China: The 28th member state
8 November 2012
The EU has a “secret member”: China. If Die Welt is to be believed, the EU’s “most important trading partner after the United States” is increasingly intent on developing bilateral relations with Europe’s member states, much to the dismay of Brussels.
In early September, China’s Ministry for Foreign Affairs invited 16 countries from Central and Eastern Europe to Beijing for a “European Conference” to celebrate the creation of a new association of Central and Eastern European states, dubbed “CEE” by the newspaper. The association, which is now staffed by a secretariat, includes 16 countries, ten of which are members of the EU. Although the ambassadors from a swathe of territory which extends from Albania to Poland were to be present at the event, no one thought to invite an official from the EU —
Brussels’ representatives responded with alarm: the new initiative appeared to highlight the principle of divide and rule in Chinese policy with regard to the EU.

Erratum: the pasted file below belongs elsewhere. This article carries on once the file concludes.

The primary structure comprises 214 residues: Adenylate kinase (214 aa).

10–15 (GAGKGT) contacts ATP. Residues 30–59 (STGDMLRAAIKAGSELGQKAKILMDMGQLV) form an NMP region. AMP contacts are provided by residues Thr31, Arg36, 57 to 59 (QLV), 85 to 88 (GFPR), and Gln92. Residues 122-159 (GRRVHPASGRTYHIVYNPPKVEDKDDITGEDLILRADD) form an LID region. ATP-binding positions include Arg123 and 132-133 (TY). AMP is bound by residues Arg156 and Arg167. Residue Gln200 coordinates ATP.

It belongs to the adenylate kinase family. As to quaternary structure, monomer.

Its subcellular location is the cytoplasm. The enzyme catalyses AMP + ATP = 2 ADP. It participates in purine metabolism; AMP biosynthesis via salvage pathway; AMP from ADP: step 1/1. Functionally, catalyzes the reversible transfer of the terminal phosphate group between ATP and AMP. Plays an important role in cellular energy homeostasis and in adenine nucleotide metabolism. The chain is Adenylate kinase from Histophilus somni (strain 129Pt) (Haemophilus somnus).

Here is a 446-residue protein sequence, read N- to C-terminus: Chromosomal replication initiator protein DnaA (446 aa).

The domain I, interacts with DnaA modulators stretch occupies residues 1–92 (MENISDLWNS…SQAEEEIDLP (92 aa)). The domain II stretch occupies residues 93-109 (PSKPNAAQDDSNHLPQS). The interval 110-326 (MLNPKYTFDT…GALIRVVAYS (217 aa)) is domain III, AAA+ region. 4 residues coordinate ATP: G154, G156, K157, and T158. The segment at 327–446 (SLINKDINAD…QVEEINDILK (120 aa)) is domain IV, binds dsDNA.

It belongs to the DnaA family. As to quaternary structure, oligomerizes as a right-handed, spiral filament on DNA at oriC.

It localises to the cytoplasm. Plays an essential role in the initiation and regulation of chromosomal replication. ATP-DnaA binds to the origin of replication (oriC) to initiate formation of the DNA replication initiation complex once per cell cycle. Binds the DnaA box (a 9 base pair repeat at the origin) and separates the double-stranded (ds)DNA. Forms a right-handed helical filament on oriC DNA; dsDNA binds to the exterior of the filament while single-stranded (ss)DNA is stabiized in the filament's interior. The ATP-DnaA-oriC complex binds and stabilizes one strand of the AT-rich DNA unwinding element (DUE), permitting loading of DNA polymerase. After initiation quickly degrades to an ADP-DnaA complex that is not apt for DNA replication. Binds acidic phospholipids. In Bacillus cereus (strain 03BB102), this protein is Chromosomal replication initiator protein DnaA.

While Brussels refuses to budge on questions that China considers to be important like the recognition of the country as a market economy and an end to the embargo on arms sales, Beijing will continue to subtly develop dependent relationships with certain European states, explains political scientist Jonas Parello-Plesner in the Berlin daily. For example with Greece, where China has taken over part of the port of Piraeus, and with Hungary which recently received a “special loan” from China for one billion euros.
Although Chinese diplomats affirm that one of the aims of this economic cooperation is “to reinforce relations with the EU”, Die Welt notes that Brussels remains sceptical —
Its representatives are wondering if Beijing is intent on using its economic leverage to transform the countries of the CEE into a lobby.